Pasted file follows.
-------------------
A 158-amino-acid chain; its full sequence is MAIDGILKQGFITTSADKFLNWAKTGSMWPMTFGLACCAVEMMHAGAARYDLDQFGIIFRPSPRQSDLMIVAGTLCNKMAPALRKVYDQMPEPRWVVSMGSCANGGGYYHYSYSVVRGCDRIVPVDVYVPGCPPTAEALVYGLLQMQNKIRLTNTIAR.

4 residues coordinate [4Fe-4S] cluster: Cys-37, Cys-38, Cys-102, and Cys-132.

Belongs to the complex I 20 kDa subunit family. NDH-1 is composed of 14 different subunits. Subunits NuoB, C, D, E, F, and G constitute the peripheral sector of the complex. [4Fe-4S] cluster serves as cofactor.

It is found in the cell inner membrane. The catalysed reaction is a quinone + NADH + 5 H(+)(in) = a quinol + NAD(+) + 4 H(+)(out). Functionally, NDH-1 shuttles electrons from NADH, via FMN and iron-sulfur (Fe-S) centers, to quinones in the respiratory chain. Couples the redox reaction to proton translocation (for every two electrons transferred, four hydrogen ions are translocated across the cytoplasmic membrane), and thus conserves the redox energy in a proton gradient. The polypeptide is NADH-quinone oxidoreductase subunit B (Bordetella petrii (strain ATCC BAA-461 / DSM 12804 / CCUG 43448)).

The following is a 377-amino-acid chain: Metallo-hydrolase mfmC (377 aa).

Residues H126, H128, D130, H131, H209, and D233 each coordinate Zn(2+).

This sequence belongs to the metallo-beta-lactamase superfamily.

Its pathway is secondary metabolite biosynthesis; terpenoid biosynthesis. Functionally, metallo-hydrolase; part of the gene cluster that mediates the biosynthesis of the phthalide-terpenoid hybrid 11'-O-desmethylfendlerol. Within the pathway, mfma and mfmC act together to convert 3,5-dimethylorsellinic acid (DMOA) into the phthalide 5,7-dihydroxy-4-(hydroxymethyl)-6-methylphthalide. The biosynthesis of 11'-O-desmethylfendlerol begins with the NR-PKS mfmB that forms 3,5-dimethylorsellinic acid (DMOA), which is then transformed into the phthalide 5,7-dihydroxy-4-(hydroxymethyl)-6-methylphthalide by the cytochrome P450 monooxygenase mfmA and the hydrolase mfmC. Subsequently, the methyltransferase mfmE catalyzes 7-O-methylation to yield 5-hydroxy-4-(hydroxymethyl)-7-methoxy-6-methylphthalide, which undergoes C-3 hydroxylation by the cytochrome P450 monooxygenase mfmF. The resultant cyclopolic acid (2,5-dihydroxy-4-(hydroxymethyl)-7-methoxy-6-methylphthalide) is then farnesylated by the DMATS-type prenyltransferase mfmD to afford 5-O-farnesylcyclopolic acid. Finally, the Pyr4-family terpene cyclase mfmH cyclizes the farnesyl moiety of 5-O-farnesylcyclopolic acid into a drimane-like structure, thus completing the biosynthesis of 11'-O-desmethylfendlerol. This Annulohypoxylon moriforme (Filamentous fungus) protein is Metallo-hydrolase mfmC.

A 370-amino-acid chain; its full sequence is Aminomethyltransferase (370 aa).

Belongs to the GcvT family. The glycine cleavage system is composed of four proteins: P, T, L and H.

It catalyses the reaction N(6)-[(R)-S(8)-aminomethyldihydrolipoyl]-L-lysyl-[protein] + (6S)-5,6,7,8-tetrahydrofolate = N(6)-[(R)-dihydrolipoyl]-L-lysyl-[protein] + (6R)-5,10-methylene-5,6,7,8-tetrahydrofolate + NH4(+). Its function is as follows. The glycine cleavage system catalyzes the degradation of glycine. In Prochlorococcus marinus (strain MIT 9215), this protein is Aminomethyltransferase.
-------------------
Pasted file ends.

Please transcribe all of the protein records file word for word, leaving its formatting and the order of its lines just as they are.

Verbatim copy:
A 158-amino-acid chain; its full sequence is MAIDGILKQGFITTSADKFLNWAKTGSMWPMTFGLACCAVEMMHAGAARYDLDQFGIIFRPSPRQSDLMIVAGTLCNKMAPALRKVYDQMPEPRWVVSMGSCANGGGYYHYSYSVVRGCDRIVPVDVYVPGCPPTAEALVYGLLQMQNKIRLTNTIAR.

4 residues coordinate [4Fe-4S] cluster: Cys-37, Cys-38, Cys-102, and Cys-132.

Belongs to the complex I 20 kDa subunit family. NDH-1 is composed of 14 different subunits. Subunits NuoB, C, D, E, F, and G constitute the peripheral sector of the complex. [4Fe-4S] cluster serves as cofactor.

It is found in the cell inner membrane. The catalysed reaction is a quinone + NADH + 5 H(+)(in) = a quinol + NAD(+) + 4 H(+)(out). Functionally, NDH-1 shuttles electrons from NADH, via FMN and iron-sulfur (Fe-S) centers, to quinones in the respiratory chain. Couples the redox reaction to proton translocation (for every two electrons transferred, four hydrogen ions are translocated across the cytoplasmic membrane), and thus conserves the redox energy in a proton gradient. The polypeptide is NADH-quinone oxidoreductase subunit B (Bordetella petrii (strain ATCC BAA-461 / DSM 12804 / CCUG 43448)).

The following is a 377-amino-acid chain: Metallo-hydrolase mfmC (377 aa).

Residues H126, H128, D130, H131, H209, and D233 each coordinate Zn(2+).

This sequence belongs to the metallo-beta-lactamase superfamily.

Its pathway is secondary metabolite biosynthesis; terpenoid biosynthesis. Functionally, metallo-hydrolase; part of the gene cluster that mediates the biosynthesis of the phthalide-terpenoid hybrid 11'-O-desmethylfendlerol. Within the pathway, mfma and mfmC act together to convert 3,5-dimethylorsellinic acid (DMOA) into the phthalide 5,7-dihydroxy-4-(hydroxymethyl)-6-methylphthalide. The biosynthesis of 11'-O-desmethylfendlerol begins with the NR-PKS mfmB that forms 3,5-dimethylorsellinic acid (DMOA), which is then transformed into the phthalide 5,7-dihydroxy-4-(hydroxymethyl)-6-methylphthalide by the cytochrome P450 monooxygenase mfmA and the hydrolase mfmC. Subsequently, the methyltransferase mfmE catalyzes 7-O-methylation to yield 5-hydroxy-4-(hydroxymethyl)-7-methoxy-6-methylphthalide, which undergoes C-3 hydroxylation by the cytochrome P450 monooxygenase mfmF. The resultant cyclopolic acid (2,5-dihydroxy-4-(hydroxymethyl)-7-methoxy-6-methylphthalide) is then farnesylated by the DMATS-type prenyltransferase mfmD to afford 5-O-farnesylcyclopolic acid. Finally, the Pyr4-family terpene cyclase mfmH cyclizes the farnesyl moiety of 5-O-farnesylcyclopolic acid into a drimane-like structure, thus completing the biosynthesis of 11'-O-desmethylfendlerol. This Annulohypoxylon moriforme (Filamentous fungus) protein is Metallo-hydrolase mfmC.

A 370-amino-acid chain; its full sequence is Aminomethyltransferase (370 aa).

Belongs to the GcvT family. The glycine cleavage system is composed of four proteins: P, T, L and H.

It catalyses the reaction N(6)-[(R)-S(8)-aminomethyldihydrolipoyl]-L-lysyl-[protein] + (6S)-5,6,7,8-tetrahydrofolate = N(6)-[(R)-dihydrolipoyl]-L-lysyl-[protein] + (6R)-5,10-methylene-5,6,7,8-tetrahydrofolate + NH4(+). Its function is as follows. The glycine cleavage system catalyzes the degradation of glycine. In Prochlorococcus marinus (strain MIT 9215), this protein is Aminomethyltransferase.